Management of Emerging Technology. Expert Richard Kane, Senior Vice President, International Operations at SBA Communications, hosted a session to help Board members apply design thinking to emerging technology scenarios and processes. He presented the three hypothetical scenarios involving uses of Emerging Technology and guided the Board members through a discussion and interactive polls.

Debrief and Closing Remarks. Board Chair Adrienne B. Haynes thanked experts, Board members, and community members for attending and participating in the sessions. Tony Luppino joined in those thank-you remarks and thanked the organizers and Facilitators for the planning and implementation of the Retreat. Adrienne explained that the retreat materials would be available in the shared Drive and that Board members would continue to debrief in the June committee meetings.

The next virtual Board Training Retreat is tentatively scheduled for Saturday, December 10th, 2022.

Key Learnings & Principal Observations

How Kansas City Engages with Emerging Technology Today

This session provided a baseline overview of the DataKC and Information Technology departments, the City’s existing uses of technology, applicable policies, existing priority areas, and areas for innovation.

The DataKC office was established in 2009. The mission of DataKC is to drive continuous innovation and improvement in city government by providing organizational support for data-driven management. The major focus areas of the Office include (1) sharing data and telling data stories, (2) gathering and analyzing data, and (3) supporting departments with data and improvement projects.

The DataKC office often assists in projects involving the procurement, implementation or modification of technology. Finally, the DataKC office works to be involved in discussions and investments in technology infrastructure, which is necessary to support sustainable use of data.

DataKC’s priorities include (1) supporting current enterprise systems, (2) improving cybersecurity and protecting the City, and (3) supporting lifecycle replacements. The challenges that the office faces include (1) severely overstretched resources, (2) IT governance, and (3) technology lifecycle/retention planning (due to decentralization of some acquired technology). Finally, the ongoing priority and challenge is the ongoing and growing demand from departments and residents for more and better technology solutions.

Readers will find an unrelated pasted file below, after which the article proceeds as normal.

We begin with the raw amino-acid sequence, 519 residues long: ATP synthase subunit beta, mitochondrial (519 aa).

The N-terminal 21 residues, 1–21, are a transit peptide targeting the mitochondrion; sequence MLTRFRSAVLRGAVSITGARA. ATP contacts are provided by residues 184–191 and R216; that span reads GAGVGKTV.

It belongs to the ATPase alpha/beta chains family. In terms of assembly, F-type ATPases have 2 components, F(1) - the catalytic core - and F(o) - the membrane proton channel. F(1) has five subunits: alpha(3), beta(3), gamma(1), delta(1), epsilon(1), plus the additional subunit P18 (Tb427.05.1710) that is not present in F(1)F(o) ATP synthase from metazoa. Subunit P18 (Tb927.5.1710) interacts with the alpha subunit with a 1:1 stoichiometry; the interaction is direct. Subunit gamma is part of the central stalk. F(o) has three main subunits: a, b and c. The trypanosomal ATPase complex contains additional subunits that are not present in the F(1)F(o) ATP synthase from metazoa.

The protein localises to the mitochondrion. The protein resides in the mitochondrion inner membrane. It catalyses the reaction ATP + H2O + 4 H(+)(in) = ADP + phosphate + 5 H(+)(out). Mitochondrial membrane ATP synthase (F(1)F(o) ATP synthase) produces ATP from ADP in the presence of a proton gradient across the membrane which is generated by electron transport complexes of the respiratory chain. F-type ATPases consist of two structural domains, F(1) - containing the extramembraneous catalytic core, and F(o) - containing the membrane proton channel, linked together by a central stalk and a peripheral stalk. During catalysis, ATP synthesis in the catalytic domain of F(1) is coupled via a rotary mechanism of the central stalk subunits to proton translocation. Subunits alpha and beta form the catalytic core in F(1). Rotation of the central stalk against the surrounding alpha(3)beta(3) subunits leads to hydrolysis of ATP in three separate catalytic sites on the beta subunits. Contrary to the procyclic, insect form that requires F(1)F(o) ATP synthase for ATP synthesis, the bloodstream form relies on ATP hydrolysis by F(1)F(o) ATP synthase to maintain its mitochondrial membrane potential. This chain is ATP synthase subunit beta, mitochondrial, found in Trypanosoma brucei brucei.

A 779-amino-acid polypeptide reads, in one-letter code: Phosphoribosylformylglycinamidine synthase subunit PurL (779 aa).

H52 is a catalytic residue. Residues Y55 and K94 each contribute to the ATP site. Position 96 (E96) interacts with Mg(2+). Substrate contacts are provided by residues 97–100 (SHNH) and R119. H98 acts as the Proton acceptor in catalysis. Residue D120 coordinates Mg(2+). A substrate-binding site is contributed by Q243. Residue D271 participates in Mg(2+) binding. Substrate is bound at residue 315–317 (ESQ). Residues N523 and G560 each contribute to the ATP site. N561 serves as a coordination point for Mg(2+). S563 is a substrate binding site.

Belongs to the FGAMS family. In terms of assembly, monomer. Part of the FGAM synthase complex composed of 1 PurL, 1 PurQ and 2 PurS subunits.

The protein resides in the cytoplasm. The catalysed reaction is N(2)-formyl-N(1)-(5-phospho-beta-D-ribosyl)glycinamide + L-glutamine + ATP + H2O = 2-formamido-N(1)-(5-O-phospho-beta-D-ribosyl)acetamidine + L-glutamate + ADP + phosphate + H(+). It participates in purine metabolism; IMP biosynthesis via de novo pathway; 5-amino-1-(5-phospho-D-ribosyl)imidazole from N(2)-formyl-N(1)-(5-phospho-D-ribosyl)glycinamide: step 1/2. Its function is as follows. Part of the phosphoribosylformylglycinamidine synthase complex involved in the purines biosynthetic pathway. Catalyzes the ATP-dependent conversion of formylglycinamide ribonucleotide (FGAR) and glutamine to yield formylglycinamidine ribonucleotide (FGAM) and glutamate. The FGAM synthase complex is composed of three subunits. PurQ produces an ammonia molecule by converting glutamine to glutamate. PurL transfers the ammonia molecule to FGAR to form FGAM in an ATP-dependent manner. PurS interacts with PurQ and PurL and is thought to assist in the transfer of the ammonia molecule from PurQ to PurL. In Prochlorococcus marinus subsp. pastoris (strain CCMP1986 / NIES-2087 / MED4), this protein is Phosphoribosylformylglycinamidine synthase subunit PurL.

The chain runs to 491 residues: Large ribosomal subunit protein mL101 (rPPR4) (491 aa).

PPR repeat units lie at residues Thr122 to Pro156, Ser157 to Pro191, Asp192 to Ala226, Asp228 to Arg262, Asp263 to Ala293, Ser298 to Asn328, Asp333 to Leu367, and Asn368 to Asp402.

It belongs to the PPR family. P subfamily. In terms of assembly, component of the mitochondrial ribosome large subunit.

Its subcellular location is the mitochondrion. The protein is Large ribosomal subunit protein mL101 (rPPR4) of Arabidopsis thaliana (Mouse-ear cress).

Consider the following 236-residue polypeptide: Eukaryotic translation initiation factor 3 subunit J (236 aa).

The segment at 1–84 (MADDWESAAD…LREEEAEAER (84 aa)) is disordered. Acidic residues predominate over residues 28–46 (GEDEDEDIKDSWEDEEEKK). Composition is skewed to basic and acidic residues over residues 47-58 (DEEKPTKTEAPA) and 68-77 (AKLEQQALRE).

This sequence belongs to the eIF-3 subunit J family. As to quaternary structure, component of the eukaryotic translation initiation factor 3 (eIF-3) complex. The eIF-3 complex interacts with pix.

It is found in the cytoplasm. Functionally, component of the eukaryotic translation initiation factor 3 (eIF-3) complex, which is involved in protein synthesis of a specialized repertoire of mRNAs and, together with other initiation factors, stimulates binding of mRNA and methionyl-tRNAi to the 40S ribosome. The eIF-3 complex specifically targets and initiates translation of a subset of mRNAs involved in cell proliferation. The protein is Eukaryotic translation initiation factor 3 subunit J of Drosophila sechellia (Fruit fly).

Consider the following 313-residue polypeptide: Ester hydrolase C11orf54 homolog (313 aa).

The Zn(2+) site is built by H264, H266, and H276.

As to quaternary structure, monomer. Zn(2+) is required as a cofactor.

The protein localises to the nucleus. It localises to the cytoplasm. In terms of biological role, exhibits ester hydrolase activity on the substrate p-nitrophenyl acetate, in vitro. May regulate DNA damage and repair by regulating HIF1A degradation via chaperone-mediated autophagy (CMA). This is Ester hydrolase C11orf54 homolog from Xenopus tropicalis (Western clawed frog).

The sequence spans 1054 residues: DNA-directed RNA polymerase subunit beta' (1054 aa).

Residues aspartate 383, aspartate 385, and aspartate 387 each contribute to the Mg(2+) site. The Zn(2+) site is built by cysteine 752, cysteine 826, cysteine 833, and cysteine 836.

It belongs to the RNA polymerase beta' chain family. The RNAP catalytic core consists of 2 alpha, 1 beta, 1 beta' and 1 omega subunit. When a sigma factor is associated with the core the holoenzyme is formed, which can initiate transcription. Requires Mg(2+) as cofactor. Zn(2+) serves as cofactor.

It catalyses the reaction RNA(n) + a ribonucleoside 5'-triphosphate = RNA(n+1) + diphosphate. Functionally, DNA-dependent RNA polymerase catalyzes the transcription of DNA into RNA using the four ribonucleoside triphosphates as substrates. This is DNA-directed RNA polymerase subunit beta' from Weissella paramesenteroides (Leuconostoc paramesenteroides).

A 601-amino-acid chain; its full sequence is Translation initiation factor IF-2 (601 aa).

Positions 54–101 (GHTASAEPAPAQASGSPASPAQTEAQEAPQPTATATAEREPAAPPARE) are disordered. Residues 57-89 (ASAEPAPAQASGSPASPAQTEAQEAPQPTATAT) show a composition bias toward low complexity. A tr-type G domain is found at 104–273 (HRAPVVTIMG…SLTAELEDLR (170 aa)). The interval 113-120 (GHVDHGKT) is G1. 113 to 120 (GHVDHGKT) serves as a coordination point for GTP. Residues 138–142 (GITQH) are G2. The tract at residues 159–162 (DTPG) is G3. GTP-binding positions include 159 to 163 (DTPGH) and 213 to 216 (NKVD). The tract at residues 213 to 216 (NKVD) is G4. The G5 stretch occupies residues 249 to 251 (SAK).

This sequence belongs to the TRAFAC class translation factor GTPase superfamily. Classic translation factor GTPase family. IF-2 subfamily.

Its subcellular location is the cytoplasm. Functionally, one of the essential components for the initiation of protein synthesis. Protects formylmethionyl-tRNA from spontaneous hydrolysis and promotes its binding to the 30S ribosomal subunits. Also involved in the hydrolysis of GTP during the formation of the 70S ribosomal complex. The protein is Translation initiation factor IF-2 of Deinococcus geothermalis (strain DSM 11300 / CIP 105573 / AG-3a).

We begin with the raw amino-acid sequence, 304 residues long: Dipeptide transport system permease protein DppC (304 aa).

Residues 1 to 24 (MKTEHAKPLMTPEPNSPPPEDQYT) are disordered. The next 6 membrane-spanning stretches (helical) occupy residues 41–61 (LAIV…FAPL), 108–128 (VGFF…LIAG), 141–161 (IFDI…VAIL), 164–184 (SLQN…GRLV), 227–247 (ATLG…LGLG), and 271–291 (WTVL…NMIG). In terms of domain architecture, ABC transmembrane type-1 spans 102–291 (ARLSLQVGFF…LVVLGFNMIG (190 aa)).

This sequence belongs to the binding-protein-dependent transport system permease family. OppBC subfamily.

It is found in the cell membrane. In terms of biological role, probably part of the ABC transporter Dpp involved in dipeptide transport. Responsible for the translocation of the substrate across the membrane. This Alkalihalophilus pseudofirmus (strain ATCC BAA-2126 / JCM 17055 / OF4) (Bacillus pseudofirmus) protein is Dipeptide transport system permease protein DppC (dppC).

As a Board, we can support Data KC through their primary focus areas: sharing data and telling data stories, gathering and analyzing data, and supporting departments with data and improvement projects.

A centralized IT system supports a “one city approach” to technology management, procurement, governance, and innovation. To implement this system, it requires a technology inventory process and clear procurement guidelines. In a centralized system, IT supports each department, which minimizes cybersecurity risks and is easier to insure. To do this well, IT departments must be well staffed and well funded. In a decentralized IT system, each city department manages their own IT support. This results in a lost opportunity for IT governance and an increased risk of cybersecurity threats.

The City of Kansas City, Missouri currently has 300 applications in use today and the Information Technology Division is responsible for the oversight of all technology. The City has implemented high level technology innovations as enterprise systems, and some departments have also implemented department-specific technologies.

The following chart shows where technology innovation currently exists in Kansas City, and an overview of the partners providing products, services, and innovative solutions was shared.

Technology Innovation

Automation

Artificial Intelligence

Communication

· Mobile Vehicle Location Services

· Snow Removal Mapping

· Employee Driving Enforcement (Dash Cams)

· Data Center Management

· Fleet Vehicle Fueling

· Smart Street Lighting

· Automated Parking Control & Enforcement

· Fleet Checkout Services

· Automated Meter Reading

· Traffic Control

Streetcar Systems

· Automated Scheduling

· Ridership Tracking

Building Automation

· Access Control

· Lighting Automation

· Temperature Automation

· Elevator Automation

Automated Cybersecurity Protection

· Intrusion Detection and Prevention

· System Vulnerability Patching

· Facial Recognition

· Gun Fire Locating Services